Sabbath took a very spiritually philosophic view of the practice of the Sabbath. Allender didn’t say what specifically we should or shouldn’t do, as long as we were celebrating the holiness of the day that the Lord gave us to celebrate in Him. Allender talks about the Sabbath as being a day the Lord gave us to marvel in His gift of Creation to us, to play, to glory in Him, and that it is a holy time. Allender suggested that going to church shouldn’t be our only celebration of worship on the Sabbath, but that we should use the Sabbath to fellowship, to learn, to be creative, to play with the Lord. His expansion of all of these points and more was very philosophical, although he did give practical examples: such as holding a feast or a exquisitely prepared meal that is much higher in quality (and perhaps price to the point of sacrifice) from what you might normally serve during the week.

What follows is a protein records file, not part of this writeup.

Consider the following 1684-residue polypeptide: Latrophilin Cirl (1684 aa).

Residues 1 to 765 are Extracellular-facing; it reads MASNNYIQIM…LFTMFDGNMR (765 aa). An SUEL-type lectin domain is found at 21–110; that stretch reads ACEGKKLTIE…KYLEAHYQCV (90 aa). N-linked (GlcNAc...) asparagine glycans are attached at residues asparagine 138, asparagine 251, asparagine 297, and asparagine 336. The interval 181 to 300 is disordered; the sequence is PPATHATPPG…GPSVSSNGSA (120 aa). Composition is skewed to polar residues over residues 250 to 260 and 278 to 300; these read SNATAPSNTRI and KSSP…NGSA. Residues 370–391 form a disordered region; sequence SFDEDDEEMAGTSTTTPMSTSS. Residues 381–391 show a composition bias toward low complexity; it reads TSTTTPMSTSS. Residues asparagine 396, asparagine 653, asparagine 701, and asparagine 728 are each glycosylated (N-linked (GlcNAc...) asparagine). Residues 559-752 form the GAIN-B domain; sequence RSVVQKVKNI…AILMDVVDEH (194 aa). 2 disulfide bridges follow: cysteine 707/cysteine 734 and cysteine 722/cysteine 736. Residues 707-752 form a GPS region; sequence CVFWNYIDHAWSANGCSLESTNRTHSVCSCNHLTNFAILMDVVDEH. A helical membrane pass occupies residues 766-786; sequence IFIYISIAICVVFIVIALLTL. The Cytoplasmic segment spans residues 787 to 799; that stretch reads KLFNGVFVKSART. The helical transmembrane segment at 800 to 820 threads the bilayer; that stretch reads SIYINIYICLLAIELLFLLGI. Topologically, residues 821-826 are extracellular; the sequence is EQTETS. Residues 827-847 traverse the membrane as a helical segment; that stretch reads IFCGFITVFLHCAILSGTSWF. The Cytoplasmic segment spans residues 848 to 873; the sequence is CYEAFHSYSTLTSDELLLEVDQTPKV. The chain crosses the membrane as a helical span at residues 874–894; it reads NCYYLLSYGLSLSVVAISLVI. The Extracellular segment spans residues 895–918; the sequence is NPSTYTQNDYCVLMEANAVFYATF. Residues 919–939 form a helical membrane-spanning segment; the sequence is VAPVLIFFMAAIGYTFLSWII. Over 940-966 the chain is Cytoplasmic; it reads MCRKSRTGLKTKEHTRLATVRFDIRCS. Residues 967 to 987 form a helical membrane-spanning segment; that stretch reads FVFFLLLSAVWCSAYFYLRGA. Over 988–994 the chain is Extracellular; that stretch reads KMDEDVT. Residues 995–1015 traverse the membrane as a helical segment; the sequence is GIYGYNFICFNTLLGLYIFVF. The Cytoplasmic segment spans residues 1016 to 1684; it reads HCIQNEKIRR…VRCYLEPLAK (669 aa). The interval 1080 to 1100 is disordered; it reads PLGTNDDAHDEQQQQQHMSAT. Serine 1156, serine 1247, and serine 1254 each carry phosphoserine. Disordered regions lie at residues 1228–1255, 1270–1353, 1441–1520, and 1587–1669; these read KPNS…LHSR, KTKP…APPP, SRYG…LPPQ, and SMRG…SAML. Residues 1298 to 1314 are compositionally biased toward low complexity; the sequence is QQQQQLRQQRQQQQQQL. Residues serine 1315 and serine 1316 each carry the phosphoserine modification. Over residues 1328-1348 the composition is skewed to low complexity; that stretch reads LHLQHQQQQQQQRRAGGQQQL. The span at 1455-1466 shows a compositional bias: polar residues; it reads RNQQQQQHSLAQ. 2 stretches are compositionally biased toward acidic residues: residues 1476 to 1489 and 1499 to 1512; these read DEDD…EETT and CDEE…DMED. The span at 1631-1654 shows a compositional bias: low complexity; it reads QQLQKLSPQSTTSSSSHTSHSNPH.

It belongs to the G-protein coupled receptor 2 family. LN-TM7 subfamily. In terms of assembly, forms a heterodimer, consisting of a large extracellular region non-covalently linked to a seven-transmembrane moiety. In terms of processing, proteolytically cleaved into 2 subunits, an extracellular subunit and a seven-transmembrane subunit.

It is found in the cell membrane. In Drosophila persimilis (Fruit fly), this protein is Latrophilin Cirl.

I did enjoy the book, although I often felt as if I was reading philosophy rooted in Christian spirituality than anything else. The author did make me think about how I celebrate the Sabbath, which usually entails a lack of housework and not much else, and how I would like to celebrate the Holy Day that the Lord gave us. The idea of rest in my mind was broadened to mean more than just the literal sense of the word – that rest can be taken in doing something that we enjoy, that gives rest to our mind or soothes our soul. I would recommend this book for someone who wants to think outside the box about what the Sabbath means and how we can enjoy and celebrate the Sabbath.
Disclosure of Material Connection: I received this book free from the publisher through the BookSneeze.com